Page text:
15 Oct

My Bones and My Flute

My Bones and My Flute
Author:
Genre: Horror
Tag: Guyana
Edgar Mittelholzer's ghost story, written in the old fashioned manner, still chills over sixty years after it was first published. With an extensive and loving introduction by Kenneth Ramchand, My Bones and My Flute is offered to a new generation of readers.
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About the Book

Only when he is on board the steamer halfway to their remote destination up river in Guyana does Milton Woodsley realise that there is more to Henry Nevinson’s invitation to spend time with his family in their jungle cottage. Milton, an artist, thinks he has been invited to do some paintings for Nevinson, a rich businessman, and possibly be thrust into the company of their daughter, Jessie. But when the Nevinsons mention a flute player that no one else can hear, Woodsley begins to glean that there is more to their stay.

Told in Woodsley’s sceptical, self-mocking and good-humoured voice, the tension rises as the cottagers’ sanity and lives are threatened by psychic manifestations whose source they must discover before it overwhelms them.

Mittelholzer subtitled his 1955 novel “A Ghost Story in the Old-fashioned Manner”, and there is more than a hint of tongue-in-cheek in this thoroughly entertaining work, though it rises to a pitch of genuine terror and has serious things to say about the need to exorcise the crimes of slavery that still echo into the present in the relationship between the light-brown, upper-class Nevinsons and their black servant, Rayburn. Amongst the barks of baboons, rustles of hidden creatures in the remote Berbice forests, Mittelholzer creates a brilliantly atmospheric setting for his characters and their terrified discovery that this is not a place where they can be at home.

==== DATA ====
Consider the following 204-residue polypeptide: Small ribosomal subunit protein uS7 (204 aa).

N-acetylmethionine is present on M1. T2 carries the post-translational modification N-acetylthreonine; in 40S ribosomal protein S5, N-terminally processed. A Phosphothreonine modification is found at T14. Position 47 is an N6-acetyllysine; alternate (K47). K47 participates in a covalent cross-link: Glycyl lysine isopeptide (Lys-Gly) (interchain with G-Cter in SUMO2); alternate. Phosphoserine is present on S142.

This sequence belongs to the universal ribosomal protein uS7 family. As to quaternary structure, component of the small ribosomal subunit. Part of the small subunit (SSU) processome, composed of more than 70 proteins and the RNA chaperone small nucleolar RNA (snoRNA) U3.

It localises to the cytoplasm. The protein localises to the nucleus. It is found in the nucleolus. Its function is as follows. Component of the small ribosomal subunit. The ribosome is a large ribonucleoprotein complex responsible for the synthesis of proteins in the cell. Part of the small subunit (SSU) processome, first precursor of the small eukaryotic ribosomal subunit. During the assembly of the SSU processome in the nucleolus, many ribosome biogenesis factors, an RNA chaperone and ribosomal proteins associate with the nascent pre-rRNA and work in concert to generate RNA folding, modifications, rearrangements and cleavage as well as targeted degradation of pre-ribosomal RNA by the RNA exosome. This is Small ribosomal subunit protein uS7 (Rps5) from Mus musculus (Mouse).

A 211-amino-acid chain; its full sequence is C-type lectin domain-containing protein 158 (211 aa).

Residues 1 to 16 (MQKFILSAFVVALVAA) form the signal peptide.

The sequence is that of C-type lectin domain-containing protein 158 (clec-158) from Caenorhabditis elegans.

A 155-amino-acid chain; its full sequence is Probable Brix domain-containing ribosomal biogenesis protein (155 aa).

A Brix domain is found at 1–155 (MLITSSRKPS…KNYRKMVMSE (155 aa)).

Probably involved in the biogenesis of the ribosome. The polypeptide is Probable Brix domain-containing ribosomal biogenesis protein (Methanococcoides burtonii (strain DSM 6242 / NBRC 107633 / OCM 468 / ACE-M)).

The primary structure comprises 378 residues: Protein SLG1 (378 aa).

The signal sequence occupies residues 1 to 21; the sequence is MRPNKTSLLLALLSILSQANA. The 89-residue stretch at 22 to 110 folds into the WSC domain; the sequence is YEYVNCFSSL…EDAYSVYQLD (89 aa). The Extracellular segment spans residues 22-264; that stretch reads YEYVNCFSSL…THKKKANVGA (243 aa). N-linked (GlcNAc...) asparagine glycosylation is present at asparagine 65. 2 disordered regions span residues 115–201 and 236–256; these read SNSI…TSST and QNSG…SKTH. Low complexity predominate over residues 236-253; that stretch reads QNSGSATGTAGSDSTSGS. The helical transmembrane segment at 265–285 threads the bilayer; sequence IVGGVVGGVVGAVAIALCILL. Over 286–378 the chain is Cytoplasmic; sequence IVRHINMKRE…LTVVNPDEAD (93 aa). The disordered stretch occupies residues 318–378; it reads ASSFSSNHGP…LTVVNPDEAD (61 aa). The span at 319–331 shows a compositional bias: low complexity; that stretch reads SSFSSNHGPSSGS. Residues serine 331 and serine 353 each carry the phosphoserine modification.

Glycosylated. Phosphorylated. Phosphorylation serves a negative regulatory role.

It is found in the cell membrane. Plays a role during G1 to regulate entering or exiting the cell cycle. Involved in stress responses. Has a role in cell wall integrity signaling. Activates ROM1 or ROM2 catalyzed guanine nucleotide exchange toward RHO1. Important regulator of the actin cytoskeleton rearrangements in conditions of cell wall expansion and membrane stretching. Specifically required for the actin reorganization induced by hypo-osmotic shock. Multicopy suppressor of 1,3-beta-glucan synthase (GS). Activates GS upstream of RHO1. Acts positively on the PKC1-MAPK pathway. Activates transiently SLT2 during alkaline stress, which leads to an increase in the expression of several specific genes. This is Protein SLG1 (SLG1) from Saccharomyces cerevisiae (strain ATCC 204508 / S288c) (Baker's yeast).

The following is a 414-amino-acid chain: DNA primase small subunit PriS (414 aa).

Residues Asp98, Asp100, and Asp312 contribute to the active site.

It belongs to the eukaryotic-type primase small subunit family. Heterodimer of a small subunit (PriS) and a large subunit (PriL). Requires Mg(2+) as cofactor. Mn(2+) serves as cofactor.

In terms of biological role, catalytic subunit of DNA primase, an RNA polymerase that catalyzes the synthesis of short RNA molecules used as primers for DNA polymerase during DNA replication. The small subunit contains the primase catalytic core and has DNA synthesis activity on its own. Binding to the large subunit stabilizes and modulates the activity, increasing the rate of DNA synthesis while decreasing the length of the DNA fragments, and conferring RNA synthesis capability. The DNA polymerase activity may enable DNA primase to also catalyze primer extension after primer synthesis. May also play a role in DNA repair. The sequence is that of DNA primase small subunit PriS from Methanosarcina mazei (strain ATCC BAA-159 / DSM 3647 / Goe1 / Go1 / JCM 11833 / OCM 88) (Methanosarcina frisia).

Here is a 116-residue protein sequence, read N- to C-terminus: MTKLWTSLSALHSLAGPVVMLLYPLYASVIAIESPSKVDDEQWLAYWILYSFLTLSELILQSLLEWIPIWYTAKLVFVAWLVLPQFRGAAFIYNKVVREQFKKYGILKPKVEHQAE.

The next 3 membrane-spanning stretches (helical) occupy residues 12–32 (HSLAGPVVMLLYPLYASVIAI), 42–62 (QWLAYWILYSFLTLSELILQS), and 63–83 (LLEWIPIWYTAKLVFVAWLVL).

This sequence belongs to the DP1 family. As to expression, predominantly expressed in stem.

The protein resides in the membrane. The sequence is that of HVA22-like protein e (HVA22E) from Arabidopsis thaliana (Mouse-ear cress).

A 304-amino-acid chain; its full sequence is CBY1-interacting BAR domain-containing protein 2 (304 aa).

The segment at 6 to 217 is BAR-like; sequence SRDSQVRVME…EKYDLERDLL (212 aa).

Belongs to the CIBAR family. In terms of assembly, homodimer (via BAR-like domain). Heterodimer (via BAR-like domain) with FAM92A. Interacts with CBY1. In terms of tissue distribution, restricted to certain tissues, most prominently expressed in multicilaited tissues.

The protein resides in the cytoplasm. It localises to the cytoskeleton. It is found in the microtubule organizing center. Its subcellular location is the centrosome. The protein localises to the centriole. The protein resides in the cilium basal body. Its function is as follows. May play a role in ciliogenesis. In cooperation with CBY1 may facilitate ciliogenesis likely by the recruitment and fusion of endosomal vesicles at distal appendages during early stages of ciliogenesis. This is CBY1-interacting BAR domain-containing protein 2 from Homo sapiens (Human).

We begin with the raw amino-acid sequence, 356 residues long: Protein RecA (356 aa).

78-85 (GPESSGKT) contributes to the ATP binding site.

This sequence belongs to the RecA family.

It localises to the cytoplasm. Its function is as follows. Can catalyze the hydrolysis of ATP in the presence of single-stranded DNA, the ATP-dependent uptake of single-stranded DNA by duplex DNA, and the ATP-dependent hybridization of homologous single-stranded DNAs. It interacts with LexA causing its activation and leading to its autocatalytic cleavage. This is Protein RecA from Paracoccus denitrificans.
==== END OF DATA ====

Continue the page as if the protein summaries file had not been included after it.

About the Author
Edgar Mittelholzer

Edgar Mittelholzer was born in British Guiana in 1909. He began writing in 1929 and despite constant rejection letters persisted with his writing. In 1937 he self-published Creole Chips and sold it from door to door. By 1938 he had completed Corentyne Thunder, though it was not published until 1941 because of the intervention of the war. In 1941 he left Guyana for Trinidad where he served in the Trinidad Royal Volunteer Naval Reserve. In 1948 he left for England with the manuscript of A Morning at The Office, which was published in 1950. Between 1951 and 1965 he had published a further twenty-one novels and two works of non-fiction, including his autobiographical, A Swarthy Boy. Apart from three years in Barbados, he lived for the rest of his life in England. His first marriage ended in 1959 and he remarried in 1960. He died by his own hand in 1965, a suicide by fire predicted in several of his novels.

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